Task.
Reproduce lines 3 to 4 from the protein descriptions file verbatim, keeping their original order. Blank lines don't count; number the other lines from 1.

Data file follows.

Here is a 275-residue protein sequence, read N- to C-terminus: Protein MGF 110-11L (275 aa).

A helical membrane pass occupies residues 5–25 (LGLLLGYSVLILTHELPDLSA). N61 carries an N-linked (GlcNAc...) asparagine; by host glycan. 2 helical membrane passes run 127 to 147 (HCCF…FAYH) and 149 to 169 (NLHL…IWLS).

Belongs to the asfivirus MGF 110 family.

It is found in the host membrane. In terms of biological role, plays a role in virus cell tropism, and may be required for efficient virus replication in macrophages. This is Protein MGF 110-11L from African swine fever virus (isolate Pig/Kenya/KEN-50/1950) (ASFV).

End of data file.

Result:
Belongs to the asfivirus MGF 110 family.

It is found in the host membrane. In terms of biological role, plays a role in virus cell tropism, and may be required for efficient virus replication in macrophages. This is Protein MGF 110-11L from African swine fever virus (isolate Pig/Kenya/KEN-50/1950) (ASFV).